Netflix Inc (NFLX.O) is expected to announce its weakest quarterly revenue growth on Thursday as its ad-supported plan grapples to attract customers in the saturating U.S. market, which could pressure the company to trim content spending this year.
The streaming pioneer has been reeling under surging costs of financing production, strained consumer spending, and growing competition from Disney+ and Amazon Prime. It had placed its hopes on the launch of the ad-supported tier, but analysts say they have not seen a surge in subscriptions.
This company is expected to have gained 4.5 million subscribers in the last quarter of 2022 – the lowest increase for the holiday period since 2014. It gained 8.3 million subscribers a year earlier. The $6.99 per month ad-supported plan does not grant access to all titles and is not cheap enough to allure large numbers of customers in Canada and the United States, analysts say.
“Looking at the saturation of the market and the variety of different options available, and the fact that the pricing is not necessarily significantly below the competition, there are some challenges in attaining those subscriber targets,” said Jamie Lumley, an analyst at Third Bridge.
That is likely to bring into focus Netflix’s aggressive content spending, which finance chief Spencer Neumann said in July would amount to about $17 billion yearly for the next few years.
“When debt was cheap, you could go and borrow a lot of money and invest that in content,” said Shahid Khan, partner and global head of media and entertainment at Arthur D. Little.
“Given current interest rates, Netflix will have to be very selective about green-lighting content and how they would finance it.”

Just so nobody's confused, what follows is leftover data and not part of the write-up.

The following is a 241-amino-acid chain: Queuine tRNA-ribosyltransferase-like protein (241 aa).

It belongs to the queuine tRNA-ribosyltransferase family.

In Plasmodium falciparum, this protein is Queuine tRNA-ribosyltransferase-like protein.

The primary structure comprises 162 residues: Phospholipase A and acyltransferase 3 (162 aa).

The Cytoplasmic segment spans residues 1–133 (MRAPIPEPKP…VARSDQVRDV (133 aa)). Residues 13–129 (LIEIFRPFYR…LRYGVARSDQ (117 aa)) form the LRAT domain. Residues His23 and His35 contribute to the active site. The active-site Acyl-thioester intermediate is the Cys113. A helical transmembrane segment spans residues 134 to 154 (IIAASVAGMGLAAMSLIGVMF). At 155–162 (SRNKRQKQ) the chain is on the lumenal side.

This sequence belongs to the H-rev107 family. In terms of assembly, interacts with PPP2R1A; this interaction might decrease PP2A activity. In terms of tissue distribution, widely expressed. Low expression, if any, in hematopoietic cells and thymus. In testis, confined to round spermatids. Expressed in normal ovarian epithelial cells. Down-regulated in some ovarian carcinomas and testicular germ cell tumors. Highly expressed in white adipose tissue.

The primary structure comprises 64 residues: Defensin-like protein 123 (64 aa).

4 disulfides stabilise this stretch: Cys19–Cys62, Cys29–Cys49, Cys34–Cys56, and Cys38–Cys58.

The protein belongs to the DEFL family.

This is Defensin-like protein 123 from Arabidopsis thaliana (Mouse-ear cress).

For comparison, rival Paramount Global (PARA.O) estimates an expenditure of below $10 billion, while Walt Disney Co (DIS.N) expects fiscal 2023 content spending in the low $30 billion range. Disney does not break out content expenditure between streaming and its other divisions.
Netflix had suffered huge subscriber losses in the first half of last year due to the fallout from Russia’s invasion of Ukraine and a slowing economy, which forced the streaming pioneer to resort to advertising in a move it long resisted.
It resumed subscriber growth in the third quarter, but its stock, an investor favorite during its years of robust growth, still closed the year with a fall of more than 50%.
The company’s revenue is projected to have jumped just 1.7% to $7.84 billion in the fourth quarter of 2022, according to Refinitiv. That would be the lowest since it launched its IPO in 2002.
“As overall streaming growth flattens out, most of the more mature streaming platforms have leveled off as well,” MoffettNathanson said, adding that Netflix’s reach dropped by 200 basis points in the quarter.
Still, some analysts maintain that the ad-supported plan will be profitable in the long run, particularly in developing markets, where spending power is weaker.Buy Crypto Now
* Earnings per share are projected at 44 cents when Netflix announces results on Jan. 19
Wall Street Sentiment
* 21 out of 43 analysts rate the stock “buy” or higher, while 19 have a “hold” rating, and three rate it “sell” or lower
* The analysts’ median price target on the stock is $330, an increase from $278.97 on Nov. 1, when the ad plan was initiated.
* Netflix is now trading at $324.43